Some places don’t even take credit cards. We went on a trip to North Carolina and ate at a restaurant. It was a nice meal, but what happened at the end wasn’t very nice. We found out they only took cash or checks. There was no message about this on the door or on the menu. Fortunately I always kept a spare check in my wallet and used that. Otherwise we might have had to wash dishes to pay our bill. Or one of us would have to leave to find an ATM.

These days I’m turning this around. I’m carrying the credit card as the backup and carrying cash as the main thing. I’ve done this for a week and already I’ve noticed I’ve spent $200 less than normal, and I’m eating better. Instead of eating out as often, I’m making food at home.

It is interesting how this is dovetailing into my New Year’s resolution to cook more. I’ve wanted to get better at cooking for years, and the only way to get better at cooking is simply to cook. I’ve wanted to go to the store and get fresh vegetables and cook from scratch, and now I’m doing it. I’m feeling really empowered by learning how to feed myself well. But then I started deciding to use only cash, and that is going nicely with it. Both practices are keeping me mindful of how I spend my money, which ultimately represents my time and my energy.

I’m sometimes resentful of having to spend forty hours a week at work. I’m grateful for a job, but I’d like to have more time away from it to live my life. Thirty hours would be better but it isn’t an option. But how smart is it for me to waste that money on expensive, unhealthy food and trinkets and baubles? Using my money wisely will mean I have more money saved up for bigger things, like a trip overseas, or improvements to my house. In the meantime, I’m learning how to take better care of myself, and that is the best investment of all.

Cut up your cards.

There is plenty of paranoia these days about the government getting all of our information. Let’s go over some of it. Some of the precautions actually are worthwhile, but for other reasons.

If you are afraid of the NSA tracking your every move, then delete your Facebook and email address. Keep in touch the old fashioned way – by phone and by mail. Oh, and as for mail, get a P.O. Box, that way nobody can steal your mail. It is always safe and clean and dry.

Don’t use any “loyalty” cards either. All those keychain cards are worse than the NSA. You don’t have to worry about “them” getting into your information. Those deals and savings you get are the rewards for giving your information away. You are letting them track you. It may not be the government, but it certainly is a bunch of strangers knowing your business.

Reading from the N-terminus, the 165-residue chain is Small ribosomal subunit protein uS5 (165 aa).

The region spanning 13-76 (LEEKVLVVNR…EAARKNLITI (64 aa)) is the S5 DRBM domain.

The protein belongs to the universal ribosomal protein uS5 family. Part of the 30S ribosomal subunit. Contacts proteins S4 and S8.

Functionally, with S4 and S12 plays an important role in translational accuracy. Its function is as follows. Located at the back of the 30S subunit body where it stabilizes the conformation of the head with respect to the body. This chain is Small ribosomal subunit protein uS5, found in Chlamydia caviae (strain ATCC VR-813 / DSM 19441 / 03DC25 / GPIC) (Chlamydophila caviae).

Remember Santa Claus – “He sees you when you’re sleeping, he knows when you’re awake”? With loyalty cards it is more that they know when you are buying cat food and they know how often you eat out and where. With Facebook and email and it is the same – strangers know more about you than your friends. They can see the big picture.

How about this too? Dump your smart phone with the GPS. They know where you are that way too. Every picture you take is geotagged. Every time you look up an address they know what you are doing and where you are going.

But this alone will call attention to you. Suddenly stopping doing all these things will create a sort of information void around you and that will look odd.

Then what about this – there are a lot of credit card scams these days. Target, Nordstrom’s and Michael’s just got hit by hackers. Thousands of credit cards essentially got stolen from their owners. All the information was quietly taken electronically.

The answer? Cut up your credit cards. Go back to using cash. Even checks can be tracked. Now, you can’t go in debt with not using credit cards. You can’t spend what you don’t have. So there is a legitimate reason for not using credit cards. It is a great way to stay on budget and be mindful of what you are buying. It also severely minimizes your exposure to identity theft.

So sure, you can live your life paranoid. Plenty of people do. But there are some really good reasons to stop using some of the modern conveniences we take for granted. Most of the reasons involve being mindful about what you spend and who you give your information to.

What is the point of having a security system on your house if you leave the front door wide open?